FactFinder Concept to 1.0: From a strategy and code prototype to awarded software in eight months
BlueStripe software was founded and venture funded to meet the needs of people managing complex, multi-tier, mixed (real and virtualized) server environments. The main user goals to meet were to understand systems and their dependencies, health, readiness for production, and, in the case of problems, find the part of the system with problem to get right specialist and tools brought to bear. (Production monitoring and alerting were not among the first priorities.)
I was hired in January, 2008 as an interaction designer and product manager to help the company meet these user goals with compelling software: to provide state-of-the-art interactions and visualizations. Early inspirations include Colin Ware’s Information Visualization: Perception for Design, Edward Tufte’s sparklines, and an ACM SIGCHI paper showing effective perception and decision-making on graphs as small as 12×12 pixels.
The main approach was to provide a map with data overlays and name/type browse and search. The map would be filterable filterable and prunable to focus on an application of interest and its dependencies. Here are sketches from February and March:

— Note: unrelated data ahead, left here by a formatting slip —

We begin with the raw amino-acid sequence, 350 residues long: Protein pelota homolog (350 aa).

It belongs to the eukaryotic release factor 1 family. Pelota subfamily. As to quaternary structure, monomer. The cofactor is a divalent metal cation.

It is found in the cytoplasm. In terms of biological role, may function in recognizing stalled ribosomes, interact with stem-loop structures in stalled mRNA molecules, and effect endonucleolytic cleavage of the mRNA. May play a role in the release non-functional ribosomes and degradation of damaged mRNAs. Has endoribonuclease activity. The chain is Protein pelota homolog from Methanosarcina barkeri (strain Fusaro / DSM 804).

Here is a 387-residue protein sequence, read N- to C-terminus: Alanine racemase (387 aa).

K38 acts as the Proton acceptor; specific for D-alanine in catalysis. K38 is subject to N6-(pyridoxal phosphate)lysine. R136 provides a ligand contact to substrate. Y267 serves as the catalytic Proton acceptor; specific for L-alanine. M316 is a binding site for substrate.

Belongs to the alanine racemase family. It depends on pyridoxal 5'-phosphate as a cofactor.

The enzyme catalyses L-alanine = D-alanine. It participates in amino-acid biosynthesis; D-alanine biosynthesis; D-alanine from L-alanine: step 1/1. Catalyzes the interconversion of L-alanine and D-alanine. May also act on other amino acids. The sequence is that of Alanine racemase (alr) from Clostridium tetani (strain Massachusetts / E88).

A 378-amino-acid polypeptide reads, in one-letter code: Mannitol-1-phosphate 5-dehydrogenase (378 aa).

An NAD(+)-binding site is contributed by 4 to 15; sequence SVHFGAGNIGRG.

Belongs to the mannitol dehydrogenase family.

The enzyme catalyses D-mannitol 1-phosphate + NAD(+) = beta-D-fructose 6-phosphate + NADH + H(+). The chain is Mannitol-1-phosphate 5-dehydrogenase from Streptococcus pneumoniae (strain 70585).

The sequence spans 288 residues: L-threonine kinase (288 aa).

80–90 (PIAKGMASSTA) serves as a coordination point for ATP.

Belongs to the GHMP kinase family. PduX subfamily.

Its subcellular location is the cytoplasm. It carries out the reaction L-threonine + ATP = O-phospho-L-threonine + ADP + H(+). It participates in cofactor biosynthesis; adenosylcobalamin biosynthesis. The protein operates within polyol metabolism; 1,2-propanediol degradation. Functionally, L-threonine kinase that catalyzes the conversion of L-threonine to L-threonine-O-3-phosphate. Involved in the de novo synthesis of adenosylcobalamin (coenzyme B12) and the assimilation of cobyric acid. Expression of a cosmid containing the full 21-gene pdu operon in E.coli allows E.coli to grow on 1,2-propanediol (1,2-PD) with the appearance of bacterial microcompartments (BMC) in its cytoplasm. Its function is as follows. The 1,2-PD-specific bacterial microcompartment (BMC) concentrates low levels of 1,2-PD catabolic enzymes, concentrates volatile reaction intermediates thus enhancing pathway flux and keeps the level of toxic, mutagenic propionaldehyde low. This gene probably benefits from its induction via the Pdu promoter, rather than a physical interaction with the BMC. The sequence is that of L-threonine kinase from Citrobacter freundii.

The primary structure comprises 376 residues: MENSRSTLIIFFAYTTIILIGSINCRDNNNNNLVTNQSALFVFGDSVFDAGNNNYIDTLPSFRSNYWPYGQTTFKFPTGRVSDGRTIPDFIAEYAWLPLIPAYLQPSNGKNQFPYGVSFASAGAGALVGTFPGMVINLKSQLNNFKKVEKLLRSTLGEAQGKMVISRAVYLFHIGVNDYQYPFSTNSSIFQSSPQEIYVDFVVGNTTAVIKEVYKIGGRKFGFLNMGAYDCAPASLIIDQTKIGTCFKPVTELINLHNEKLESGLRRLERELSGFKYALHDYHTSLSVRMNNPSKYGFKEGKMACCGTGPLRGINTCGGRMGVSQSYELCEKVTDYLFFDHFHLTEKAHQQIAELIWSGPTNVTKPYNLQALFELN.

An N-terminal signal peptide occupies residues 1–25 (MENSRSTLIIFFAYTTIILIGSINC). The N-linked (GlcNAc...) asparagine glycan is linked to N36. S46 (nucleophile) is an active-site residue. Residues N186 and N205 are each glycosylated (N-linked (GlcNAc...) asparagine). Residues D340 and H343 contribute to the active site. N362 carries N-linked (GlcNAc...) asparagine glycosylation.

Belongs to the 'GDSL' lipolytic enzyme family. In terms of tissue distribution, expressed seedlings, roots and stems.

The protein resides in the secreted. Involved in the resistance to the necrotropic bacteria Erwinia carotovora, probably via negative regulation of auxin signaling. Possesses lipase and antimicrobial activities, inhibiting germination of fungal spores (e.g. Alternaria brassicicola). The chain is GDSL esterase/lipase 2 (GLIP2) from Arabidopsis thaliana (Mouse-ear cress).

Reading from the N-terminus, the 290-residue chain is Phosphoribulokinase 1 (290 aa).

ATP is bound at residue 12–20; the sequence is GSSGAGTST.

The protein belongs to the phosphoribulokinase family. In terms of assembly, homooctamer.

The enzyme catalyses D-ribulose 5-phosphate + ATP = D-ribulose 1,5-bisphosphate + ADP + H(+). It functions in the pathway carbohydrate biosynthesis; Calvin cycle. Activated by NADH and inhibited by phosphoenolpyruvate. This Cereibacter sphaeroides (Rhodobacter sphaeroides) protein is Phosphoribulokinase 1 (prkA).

In April and May, PowerPoint mockups like these were used on visits with potential buyers and users to validate whether we were working on something valuable from their point of view.
Based on the promising feedback we received, we articulated an ordered list of release priorities for a first release, at the top if which were:
Worth a beta
Interesting to analysts/press
Able to be sold
Able to be used hands-on in staging and production.
With this release prioritization, we did quick development prioritization work with index cards. We were aiming for clarity and understanding, not formality.
As the development team started working to realize the mocked-up designs in working code, in the priority order we had set, we added visual design with a contractor.
I had hoped that we would find a way to render all of the performance and dependency information at once in the map, but realized that there was just too much, particularly for people new to the software to take in, so we emphasized one kind of performance or dependency information at a time under user control.
Here’s a June Fireworks mockup with visual design applied. We aimed for the chrome to be simple and muted for the data to emerge from it.
By August, here’s what a screenshot looked like with much of the visual design applied and some differences in controls:
We tried at software on site with potential customers and found that we needed to simplify even more and call even more attention to anomalies.
We shipped and debuted at VMWorld, with recognition: